John Smith was 29 years old; Pocahontas was not even half his age. The relationship between the young English captain and the adolescent Indian princess has fascinated scholars, poets, playwrights, and novelists for four hundred years. In 1994 the story inspired Walt Disney’s animated Pocahontas, and in 2005, Terrence Malick’s The New World. In that film Pocahontas (as she did in real life) married  the English colonist John Rolfe. But the mysteries remain.

Saturday, November 9, 2013

Pocahontas: “A well-featured but wanton young girle”

         Did Pocahontas really save John Smith’s life? Maybe not. Ethnohistorians and anthropologists now say that what Smith perceived as an attempted execution was probably an initiation into the tribe of the Powhatan. Helen Rountree, a scholar in Virginia, argues that such initiation ceremonies were not unheard of among the Chesapeake Indians, and that Smith misunderstood what was happening to him. Then why did Pocahontas fling herself on him? Did she misunderstand, too? That is possible, since she was a child of about ten and ordinarily would not have been present at such a ceremony. Why was she there?
         After the “rescue,” Pocahontas, no doubt encouraged by her father, made regular visits to the English fort at Jamestown. And no doubt he questioned her when she came home.
         Pocahontas must have been a charmer. We meet her as John Smith described her: “a child of tenne yeares old, which not only for feature, countenance, and proportion, much exceedeth any of the rest of his [Powhatan, her father’s] people, but for wit, and spirit, the only Nonpariel of his Country . . . .” Colonist William Strachey wrote of Pocahontas as “a well-featured but wanton young girle . . . sometymes resorting to our Fort, of the age then of 11, or 12 yeares.” The word “wanton” in its Elizabethan context meant “undisciplined,”  “naughty,” or “unruly,” but it could also mean “lascivious or unchaste.” Here we are left to wonder.  Strachey noted that Pocahontas would “gett the boyes forth with her into the markett place and make them wheele, falling on their hands, turning their heeles upwardes, whom she would follow, and wheel so herself naked as she was all the Fort over . . . .”  This tells us that Pocahontas was pre-pubescent in 1608. Older girls and women wore deerskin or silk grass aprons around their waists. Pocahontas, whose name meant “Little Mischief,” (her real name was Matoaka) turned cartwheels with the boys, but what else did she do?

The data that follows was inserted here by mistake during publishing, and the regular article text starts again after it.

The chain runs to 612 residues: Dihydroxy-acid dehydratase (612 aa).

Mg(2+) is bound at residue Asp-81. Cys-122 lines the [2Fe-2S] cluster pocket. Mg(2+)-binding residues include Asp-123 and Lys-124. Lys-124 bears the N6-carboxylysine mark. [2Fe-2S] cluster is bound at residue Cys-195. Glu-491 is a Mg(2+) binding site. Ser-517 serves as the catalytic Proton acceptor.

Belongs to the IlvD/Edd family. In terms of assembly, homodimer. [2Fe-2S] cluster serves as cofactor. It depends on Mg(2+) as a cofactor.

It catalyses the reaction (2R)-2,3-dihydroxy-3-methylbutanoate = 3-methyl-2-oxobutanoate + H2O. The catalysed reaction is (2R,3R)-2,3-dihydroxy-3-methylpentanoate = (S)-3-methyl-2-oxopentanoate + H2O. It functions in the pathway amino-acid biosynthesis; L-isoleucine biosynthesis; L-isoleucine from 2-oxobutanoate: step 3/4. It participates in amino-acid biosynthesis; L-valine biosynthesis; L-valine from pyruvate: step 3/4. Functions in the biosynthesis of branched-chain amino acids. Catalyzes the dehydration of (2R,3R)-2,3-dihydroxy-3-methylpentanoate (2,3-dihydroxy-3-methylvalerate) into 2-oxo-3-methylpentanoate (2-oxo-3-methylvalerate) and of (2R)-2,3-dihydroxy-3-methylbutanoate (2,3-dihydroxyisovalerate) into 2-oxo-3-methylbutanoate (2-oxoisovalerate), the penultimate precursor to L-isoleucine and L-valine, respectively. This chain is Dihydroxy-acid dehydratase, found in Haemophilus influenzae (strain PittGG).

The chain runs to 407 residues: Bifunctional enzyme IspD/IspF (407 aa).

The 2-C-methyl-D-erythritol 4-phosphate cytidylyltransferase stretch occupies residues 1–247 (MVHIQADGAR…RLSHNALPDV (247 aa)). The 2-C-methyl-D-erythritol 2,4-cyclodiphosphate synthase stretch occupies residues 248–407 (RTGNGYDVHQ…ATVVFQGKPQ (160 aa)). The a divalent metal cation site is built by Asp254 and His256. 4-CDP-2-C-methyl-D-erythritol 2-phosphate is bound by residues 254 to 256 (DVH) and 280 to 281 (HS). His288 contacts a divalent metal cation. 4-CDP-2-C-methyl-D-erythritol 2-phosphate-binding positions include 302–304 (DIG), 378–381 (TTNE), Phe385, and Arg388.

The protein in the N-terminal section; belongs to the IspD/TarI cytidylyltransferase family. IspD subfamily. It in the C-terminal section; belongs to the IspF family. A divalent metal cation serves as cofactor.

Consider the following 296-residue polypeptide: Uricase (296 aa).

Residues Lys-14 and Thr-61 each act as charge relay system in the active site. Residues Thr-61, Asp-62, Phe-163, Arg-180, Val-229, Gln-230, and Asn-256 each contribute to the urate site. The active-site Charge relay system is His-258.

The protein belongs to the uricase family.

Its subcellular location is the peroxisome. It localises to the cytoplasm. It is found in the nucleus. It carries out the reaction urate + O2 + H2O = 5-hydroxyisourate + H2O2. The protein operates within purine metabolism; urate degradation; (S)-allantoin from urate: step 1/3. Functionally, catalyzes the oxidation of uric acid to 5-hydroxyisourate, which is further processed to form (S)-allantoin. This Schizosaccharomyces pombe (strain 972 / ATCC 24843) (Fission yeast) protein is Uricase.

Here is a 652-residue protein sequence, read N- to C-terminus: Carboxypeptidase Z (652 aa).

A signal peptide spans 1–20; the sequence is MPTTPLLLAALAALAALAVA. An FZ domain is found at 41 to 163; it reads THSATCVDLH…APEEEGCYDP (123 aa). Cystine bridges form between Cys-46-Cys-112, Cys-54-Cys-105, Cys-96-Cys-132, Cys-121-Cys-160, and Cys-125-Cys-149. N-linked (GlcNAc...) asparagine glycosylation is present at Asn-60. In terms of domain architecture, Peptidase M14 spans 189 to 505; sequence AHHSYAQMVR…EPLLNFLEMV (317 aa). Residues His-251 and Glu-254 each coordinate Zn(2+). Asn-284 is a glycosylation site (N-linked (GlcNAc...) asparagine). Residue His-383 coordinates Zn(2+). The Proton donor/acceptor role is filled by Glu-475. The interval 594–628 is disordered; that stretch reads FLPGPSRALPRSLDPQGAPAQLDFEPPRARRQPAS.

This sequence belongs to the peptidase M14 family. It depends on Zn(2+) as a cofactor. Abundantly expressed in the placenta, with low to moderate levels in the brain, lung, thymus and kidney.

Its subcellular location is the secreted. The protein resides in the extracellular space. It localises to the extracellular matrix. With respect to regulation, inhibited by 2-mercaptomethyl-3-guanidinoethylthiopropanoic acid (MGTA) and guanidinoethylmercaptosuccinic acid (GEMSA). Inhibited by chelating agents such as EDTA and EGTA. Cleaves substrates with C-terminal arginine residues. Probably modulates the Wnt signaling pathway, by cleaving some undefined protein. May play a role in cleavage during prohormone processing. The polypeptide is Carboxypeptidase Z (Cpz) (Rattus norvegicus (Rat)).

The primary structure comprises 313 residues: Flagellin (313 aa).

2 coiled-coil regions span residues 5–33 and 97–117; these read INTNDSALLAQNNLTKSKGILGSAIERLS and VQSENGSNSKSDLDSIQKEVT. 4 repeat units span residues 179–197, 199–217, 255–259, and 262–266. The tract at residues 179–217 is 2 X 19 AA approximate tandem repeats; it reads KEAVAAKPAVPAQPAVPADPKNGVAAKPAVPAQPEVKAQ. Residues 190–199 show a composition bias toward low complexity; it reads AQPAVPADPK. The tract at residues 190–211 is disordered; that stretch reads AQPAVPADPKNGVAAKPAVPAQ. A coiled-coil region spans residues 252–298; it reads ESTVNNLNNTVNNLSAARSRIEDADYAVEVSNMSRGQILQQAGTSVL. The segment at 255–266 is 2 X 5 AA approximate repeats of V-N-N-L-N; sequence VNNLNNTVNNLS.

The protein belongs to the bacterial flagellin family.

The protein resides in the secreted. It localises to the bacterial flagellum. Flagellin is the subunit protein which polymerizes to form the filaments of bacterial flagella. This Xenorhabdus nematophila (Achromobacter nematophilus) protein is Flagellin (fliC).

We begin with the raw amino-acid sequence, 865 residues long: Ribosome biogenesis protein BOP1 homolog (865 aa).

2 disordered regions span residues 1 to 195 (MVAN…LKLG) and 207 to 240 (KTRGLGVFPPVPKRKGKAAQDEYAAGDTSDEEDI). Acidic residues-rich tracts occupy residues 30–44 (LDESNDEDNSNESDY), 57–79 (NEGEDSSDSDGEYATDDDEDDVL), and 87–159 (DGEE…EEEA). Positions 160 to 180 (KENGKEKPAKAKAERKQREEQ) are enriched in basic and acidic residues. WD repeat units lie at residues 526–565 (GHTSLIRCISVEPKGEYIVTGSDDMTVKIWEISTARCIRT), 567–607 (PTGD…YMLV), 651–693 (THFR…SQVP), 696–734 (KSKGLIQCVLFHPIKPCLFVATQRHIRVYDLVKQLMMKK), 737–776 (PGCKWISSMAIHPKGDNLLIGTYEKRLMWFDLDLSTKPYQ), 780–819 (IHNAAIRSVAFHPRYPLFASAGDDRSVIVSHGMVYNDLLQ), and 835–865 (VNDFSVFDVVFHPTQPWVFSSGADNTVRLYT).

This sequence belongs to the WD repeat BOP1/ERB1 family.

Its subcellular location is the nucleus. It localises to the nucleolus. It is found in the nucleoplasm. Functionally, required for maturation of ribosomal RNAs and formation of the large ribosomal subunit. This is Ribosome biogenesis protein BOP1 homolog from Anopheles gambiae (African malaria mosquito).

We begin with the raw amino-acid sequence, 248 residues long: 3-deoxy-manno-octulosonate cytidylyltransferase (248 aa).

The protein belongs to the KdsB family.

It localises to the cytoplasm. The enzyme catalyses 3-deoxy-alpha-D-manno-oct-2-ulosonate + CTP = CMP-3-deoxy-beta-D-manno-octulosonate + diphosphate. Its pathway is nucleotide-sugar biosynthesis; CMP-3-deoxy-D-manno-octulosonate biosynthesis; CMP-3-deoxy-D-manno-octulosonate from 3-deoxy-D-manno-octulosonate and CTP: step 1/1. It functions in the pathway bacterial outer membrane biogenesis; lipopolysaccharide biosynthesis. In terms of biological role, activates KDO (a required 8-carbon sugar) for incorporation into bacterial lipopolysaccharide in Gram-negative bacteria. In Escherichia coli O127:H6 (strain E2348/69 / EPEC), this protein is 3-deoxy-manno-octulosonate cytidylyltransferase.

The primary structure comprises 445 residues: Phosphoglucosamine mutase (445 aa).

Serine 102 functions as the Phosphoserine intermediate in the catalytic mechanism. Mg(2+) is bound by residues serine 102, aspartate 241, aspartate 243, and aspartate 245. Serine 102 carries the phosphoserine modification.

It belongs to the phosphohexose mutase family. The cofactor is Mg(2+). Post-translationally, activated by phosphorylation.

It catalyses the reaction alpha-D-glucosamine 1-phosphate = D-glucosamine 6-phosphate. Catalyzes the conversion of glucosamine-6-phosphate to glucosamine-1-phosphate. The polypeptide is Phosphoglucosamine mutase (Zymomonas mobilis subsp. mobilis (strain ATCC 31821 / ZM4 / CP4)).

Saturday, November 2, 2013

The Pocahontas story: How truthful was John Smith?

Every school child knows the story of Pocahontas and John Smith. Long before the 1995 Disney movie and the 2005 Terrence Malick film, the Pamunkey Indian princess and the English captain were an iconic pair.

In American history, New England has its Pilgrims feasting with kindly Indians at the first Thanksgiving, and Virginia has its Pocahontas risking death to save John Smith’s life.

The many-layered baggage in these two stories would take too long to unpack here.

Yes, Pocahontas did save Smith. How do we know? Because John Smith said so.

In December 1607 Smith (whom the Indians viewed as a trespassing foreigner) was captured and taken before Powhatan, the Emperor of all the Chesapeake tribes.  Smith described what happened: First they “feasted him after their best barbarous manner,’’ and then “a long consultation was held, but the conclusion was, two great stones were brought before Powhatan: then as many as could laid hands on him, dragged him to them, and thereon laid his head, and being ready with their clubs, to beate out his braines, Pocahontas the Kings dearest daughter, when no entreaty could prevaile, got his head into her armes, and laid her own upon his to save him from death; whereat the Emperor was contented he should live.”
--John Smith, Generall Historie of Virginia, New-England, and the Summer Isles (1624).

In this same book Smith quoted a letter he wrote to Queen Anne in 1616, when the grown-up Pocahontas visited London, saying that Pocahontas once “hazarded the beating out of her own braines to save mine.”

The original of that letter has never been found.

The rescue was in 1607. The first (and only) mention of it did not appear in print until 1624. Why?

The answer to that question is not definitive after 400 years and hundreds of scholarly pages.

That is one of many Jamestown mysteries.